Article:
• Matt Gurtler

Week 6: Amending Budgets, Amending Immunity

Another week, another budget, another vote.

This week the House finally submitted its amended budget to bring it to a vote. Along with one other Republican, my friend Rep. Colton Moore, I voted No on this bill.

It is a complicated issue, as it has been advertised as “budget cuts,” yet this really is not the case.

The amended budget is usually excess revenue from the previous fiscal year, and because they are spending less money than they planned to spend, they call it a “cut.”

This, however, is misleading, as it is still providing for more bonds (aka: “debt”), and is therefore not a true “cut.”

The better decision would have been to maintain the state spending according to the budget provided for last year, or better make real cuts, and use the so-called excess revenue to pay off debt or at least pay for the new spending in the 2021 budget we will be voting on soon.

While there were good things in the bill, I cannot in good faith vote for something that expands government spending (and therefore hurt private industry) on things that are not appropriate for the government to fund while expanding our state’s debt.

This is why HB 4 is so important so that we can break up this omnibus-style budget bill and individualize each department and open debate on our state spending.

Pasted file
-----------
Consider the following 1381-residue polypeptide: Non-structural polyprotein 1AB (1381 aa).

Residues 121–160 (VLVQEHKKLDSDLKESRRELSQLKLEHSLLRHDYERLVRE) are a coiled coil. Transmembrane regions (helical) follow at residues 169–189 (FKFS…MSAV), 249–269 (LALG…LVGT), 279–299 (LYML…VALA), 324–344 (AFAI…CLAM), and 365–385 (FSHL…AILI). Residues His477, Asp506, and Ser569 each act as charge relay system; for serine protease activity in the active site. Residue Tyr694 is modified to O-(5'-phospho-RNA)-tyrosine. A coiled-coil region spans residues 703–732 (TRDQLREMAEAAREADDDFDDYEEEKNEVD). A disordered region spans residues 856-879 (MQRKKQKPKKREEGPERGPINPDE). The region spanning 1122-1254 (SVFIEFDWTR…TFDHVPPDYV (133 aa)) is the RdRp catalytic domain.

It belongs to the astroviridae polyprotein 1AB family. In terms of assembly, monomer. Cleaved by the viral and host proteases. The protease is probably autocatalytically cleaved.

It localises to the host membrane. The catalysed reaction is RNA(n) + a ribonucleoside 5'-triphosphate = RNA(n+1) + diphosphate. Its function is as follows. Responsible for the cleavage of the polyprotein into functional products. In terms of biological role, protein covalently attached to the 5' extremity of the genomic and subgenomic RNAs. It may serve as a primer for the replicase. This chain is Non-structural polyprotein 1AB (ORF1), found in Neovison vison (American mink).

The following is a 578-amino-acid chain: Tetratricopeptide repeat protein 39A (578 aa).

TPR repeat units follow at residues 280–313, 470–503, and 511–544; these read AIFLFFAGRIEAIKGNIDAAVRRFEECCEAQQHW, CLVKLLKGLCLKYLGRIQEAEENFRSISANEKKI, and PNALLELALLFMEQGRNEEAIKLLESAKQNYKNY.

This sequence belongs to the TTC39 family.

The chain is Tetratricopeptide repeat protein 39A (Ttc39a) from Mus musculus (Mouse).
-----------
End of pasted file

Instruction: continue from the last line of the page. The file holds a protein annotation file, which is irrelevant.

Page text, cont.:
Each item being voted on based on its own merits.

Why should rural legislators be forced to pay for mass transit in Atlanta just because the establishment attaches that spending to teacher or law enforcement pay for example?

I contend that mass transit is not the proper role of government and that the free market does a better job anyway, but we should at least be able to debate the issue.

There are, however, some good bills that came to the floor.

One of those bills was HR 1023, which provides a waiver of immunity for government acts that are violations of rights acknowledged in either the Georgia or United States Constitution.

Put as simply as possible, this means that under this bill, citizens whose rights are violated by the government would be able to sue the government and seek a declaratory judgment against the State.

I know this seems like common sense when someone violates your rights you should have the right to use our justice system and rule of law to make it right.

Generally, the state government deems itself immune to lawsuits, so in order to sue the state government, the state government must first waive its immunity.

Because this resolution results in the relinquishment of government power, I voted Yes on it.

As always, it’s an honor to serve.

Matt Gurtler

(706) 490-2285